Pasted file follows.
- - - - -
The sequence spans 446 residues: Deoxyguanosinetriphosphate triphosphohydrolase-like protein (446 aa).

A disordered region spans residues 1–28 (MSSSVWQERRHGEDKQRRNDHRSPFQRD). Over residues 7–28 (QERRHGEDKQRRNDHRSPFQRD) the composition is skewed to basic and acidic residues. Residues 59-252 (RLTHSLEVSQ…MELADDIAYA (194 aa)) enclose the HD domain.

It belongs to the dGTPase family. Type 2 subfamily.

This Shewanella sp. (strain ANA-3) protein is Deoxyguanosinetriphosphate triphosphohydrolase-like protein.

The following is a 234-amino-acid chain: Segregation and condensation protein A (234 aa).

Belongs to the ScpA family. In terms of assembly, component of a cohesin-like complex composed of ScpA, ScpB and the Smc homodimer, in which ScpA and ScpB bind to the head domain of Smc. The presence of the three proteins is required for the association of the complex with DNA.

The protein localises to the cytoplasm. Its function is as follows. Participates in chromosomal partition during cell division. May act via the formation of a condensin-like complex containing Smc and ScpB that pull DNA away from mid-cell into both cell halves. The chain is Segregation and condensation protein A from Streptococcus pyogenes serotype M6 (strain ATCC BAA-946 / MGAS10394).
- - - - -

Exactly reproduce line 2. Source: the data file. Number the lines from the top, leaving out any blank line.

A disordered region spans residues 1–28 (MSSSVWQERRHGEDKQRRNDHRSPFQRD). Over residues 7–28 (QERRHGEDKQRRNDHRSPFQRD) the composition is skewed to basic and acidic residues. Residues 59-252 (RLTHSLEVSQ…MELADDIAYA (194 aa)) enclose the HD domain.